During the war, Finn served as an instructor and aboard several ships, including aircraft carriers. Promoted to the officer ranks, he left active duty in 1947 and joined the reserves. He retired in 1956 as a lieutenant.

In retirement, he worked as a gunsmith, ran a salvage yard and raised horses and cattle. He spoke often of the Navy as a good career choice for young men and women.

John Finn, a Truly Great American, Rest In Peace.

Tags: , , , , ,

17 Responses

Considering that Lt. Finn’s heroism was in Hawaii, the President should give special recognition to him on Memorial Day.

Thank you and G-d bless, Lt. Finn. RIP.

Alain41 on May 28, 2010 at 12:51 pm

I would like to extend my sincere gratitude/thanks to all the men and woman who have served and continue to serve today. Their sacrifice is one that should never be taken lightly. It`s because of these men and woman that Americans enjoy the freedoms and liberties we hold dear to our hearts. My love goes out to the families of people who served our military too. G-d Bless them ALL. I would have to say, that Memorial Day, Veterans Day and the 4th of July are my favorite holidays. I sometimes think some Americans have forgotten the true meaning and importance of these aforementioned holidays. On this Memorial Day, please take a moment and say a prayer for the military personnel of past and present. G-d Bless you all and all Americans. And have a safe holiday weekend.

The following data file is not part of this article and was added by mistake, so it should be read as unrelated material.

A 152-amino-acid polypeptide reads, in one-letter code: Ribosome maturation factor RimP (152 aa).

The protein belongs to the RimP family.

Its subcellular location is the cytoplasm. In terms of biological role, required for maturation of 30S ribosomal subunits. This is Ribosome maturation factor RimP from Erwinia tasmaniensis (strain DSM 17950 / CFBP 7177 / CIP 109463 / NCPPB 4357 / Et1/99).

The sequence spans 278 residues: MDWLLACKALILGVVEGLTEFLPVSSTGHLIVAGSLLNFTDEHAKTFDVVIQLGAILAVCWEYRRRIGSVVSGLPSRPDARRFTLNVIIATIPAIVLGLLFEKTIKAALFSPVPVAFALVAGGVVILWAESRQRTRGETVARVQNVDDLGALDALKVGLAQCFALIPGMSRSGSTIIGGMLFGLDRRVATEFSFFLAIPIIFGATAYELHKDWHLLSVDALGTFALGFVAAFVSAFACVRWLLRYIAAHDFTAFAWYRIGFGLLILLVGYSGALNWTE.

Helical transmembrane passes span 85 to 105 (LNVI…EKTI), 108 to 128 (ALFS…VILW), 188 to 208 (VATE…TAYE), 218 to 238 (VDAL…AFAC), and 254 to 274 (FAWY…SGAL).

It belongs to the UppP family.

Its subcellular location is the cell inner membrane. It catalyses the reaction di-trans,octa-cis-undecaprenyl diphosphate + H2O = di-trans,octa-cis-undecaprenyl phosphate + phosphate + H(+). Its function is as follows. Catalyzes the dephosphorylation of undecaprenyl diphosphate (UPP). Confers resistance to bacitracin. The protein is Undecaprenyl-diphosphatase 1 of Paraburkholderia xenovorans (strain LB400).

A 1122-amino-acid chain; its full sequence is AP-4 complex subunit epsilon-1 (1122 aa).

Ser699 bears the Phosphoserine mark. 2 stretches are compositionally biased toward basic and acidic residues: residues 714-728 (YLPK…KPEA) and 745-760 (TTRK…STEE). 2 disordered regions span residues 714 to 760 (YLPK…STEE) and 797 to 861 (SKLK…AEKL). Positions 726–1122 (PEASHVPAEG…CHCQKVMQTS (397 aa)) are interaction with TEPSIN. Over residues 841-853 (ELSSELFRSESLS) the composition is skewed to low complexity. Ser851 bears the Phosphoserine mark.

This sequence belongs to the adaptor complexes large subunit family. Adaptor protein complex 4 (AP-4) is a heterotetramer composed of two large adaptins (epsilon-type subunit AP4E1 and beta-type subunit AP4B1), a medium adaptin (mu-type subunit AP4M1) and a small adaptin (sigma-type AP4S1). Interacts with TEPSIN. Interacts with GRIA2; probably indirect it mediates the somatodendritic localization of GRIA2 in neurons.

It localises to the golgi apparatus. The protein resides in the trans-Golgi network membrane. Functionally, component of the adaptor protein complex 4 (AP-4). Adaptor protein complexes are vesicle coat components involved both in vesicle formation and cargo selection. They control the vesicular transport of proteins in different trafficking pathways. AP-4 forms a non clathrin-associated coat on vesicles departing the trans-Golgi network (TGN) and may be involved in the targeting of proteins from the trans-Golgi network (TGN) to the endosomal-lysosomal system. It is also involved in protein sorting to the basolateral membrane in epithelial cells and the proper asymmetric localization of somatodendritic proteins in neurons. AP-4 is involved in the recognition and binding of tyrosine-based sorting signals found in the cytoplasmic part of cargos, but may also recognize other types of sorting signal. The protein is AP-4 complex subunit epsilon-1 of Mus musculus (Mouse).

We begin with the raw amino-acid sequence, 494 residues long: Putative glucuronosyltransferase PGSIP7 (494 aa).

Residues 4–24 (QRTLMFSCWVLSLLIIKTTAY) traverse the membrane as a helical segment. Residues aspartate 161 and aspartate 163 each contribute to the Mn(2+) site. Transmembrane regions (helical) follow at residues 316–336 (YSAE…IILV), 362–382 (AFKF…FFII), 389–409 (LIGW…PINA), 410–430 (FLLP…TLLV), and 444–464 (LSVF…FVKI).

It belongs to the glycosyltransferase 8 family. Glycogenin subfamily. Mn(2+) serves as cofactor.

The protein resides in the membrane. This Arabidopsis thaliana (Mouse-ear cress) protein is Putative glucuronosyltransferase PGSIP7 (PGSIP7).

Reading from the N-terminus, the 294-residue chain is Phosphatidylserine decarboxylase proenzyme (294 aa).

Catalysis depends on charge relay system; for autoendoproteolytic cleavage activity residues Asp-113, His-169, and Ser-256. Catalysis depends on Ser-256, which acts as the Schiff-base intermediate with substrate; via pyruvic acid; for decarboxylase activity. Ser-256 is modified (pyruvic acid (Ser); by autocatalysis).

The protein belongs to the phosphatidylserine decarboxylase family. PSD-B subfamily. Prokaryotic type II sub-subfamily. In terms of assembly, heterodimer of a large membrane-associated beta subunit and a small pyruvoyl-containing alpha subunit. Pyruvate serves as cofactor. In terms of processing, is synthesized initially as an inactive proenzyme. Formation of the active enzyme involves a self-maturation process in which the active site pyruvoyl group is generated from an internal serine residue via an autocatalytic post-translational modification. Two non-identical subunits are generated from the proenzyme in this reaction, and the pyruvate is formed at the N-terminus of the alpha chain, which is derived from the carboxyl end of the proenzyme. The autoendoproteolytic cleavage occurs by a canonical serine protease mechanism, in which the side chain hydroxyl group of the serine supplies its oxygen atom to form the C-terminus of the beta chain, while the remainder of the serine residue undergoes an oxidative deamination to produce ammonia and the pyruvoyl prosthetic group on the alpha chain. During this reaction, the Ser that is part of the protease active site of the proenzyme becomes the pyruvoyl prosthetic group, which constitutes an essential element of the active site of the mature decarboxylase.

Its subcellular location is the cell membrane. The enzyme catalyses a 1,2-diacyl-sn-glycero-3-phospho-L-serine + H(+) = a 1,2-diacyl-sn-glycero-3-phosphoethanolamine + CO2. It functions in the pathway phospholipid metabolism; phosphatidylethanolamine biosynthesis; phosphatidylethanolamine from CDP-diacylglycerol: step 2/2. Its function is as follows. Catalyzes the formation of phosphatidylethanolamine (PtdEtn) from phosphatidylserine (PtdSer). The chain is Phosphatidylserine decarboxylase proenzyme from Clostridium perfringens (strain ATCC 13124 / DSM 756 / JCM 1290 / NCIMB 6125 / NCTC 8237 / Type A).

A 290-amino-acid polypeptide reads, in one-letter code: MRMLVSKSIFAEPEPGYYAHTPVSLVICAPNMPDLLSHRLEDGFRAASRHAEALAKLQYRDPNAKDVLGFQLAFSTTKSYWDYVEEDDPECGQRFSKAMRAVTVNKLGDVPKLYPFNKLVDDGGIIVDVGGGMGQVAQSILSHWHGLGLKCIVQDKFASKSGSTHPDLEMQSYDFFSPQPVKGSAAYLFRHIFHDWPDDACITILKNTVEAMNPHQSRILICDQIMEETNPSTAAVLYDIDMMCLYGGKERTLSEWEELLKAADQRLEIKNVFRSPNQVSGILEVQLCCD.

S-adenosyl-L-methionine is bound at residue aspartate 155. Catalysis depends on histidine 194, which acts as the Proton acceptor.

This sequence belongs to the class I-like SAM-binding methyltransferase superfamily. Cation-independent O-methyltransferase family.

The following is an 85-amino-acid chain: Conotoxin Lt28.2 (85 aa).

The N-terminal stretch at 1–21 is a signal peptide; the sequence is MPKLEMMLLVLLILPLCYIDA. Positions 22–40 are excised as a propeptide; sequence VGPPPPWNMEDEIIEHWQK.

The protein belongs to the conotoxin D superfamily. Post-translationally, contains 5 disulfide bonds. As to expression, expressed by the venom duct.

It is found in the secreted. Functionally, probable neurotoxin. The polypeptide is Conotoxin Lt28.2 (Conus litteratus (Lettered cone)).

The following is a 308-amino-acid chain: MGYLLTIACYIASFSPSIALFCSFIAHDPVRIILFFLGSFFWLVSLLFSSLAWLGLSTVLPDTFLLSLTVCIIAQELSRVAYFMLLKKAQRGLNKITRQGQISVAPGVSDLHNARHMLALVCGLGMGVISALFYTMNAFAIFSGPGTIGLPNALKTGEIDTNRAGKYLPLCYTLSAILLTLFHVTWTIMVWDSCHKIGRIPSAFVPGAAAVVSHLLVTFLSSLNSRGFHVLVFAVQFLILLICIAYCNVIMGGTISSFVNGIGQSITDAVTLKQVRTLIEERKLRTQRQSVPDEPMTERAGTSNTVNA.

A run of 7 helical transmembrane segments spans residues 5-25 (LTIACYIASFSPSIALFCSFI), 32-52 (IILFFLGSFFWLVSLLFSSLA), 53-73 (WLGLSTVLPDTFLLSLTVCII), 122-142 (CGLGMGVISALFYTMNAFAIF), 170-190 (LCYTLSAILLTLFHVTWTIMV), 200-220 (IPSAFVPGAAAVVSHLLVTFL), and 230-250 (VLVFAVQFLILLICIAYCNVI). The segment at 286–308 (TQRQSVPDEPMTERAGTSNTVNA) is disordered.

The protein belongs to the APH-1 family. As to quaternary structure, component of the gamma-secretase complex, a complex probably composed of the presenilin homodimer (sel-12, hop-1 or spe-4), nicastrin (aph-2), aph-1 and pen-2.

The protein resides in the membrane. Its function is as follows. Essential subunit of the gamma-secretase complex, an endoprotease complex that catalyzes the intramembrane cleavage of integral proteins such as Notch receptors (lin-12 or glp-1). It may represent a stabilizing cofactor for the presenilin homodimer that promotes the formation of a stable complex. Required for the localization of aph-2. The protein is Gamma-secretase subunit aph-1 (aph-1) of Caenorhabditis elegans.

Rick S on May 28, 2010 at 1:35 pm

What a difference between this humble hero and our elected representatives. If John F#cking Kerry had been awarded the Medal of Honor, I bet he would never take it off of his chest and display it prominently for all to see, 24/7/365.

Please say a prayer for all of our fallen vets, as well as for all of those who fight for our freedoms today so that we can post on this site. Semper Fi to all of my brothers.

Jarhead on May 28, 2010 at 2:32 pm

One of the Greatest Generation… what an amazing life and a true hero.

John Finn, RIP. Your country sends its gratitude. May you find your reward in Heaven.

NormanF on May 28, 2010 at 2:58 pm

Unfortunately, this will get buried by the reports of Gary Coleman’s death…

arby on May 28, 2010 at 3:28 pm

    Dear Arby: I remember how furious I was when Mother Teresa’s death, may she rest in peace, got less publicity than Princess Di’s death.

    Miranda Rose Smith on May 30, 2010 at 5:57 am

To alain41: the messiah probably never heard of him even if Mr. Finn was at the white house during the messiah reign.

chuck601 on May 28, 2010 at 3:45 pm

John Finn, RIP. Thank you for your service.

JeffE on May 28, 2010 at 8:08 pm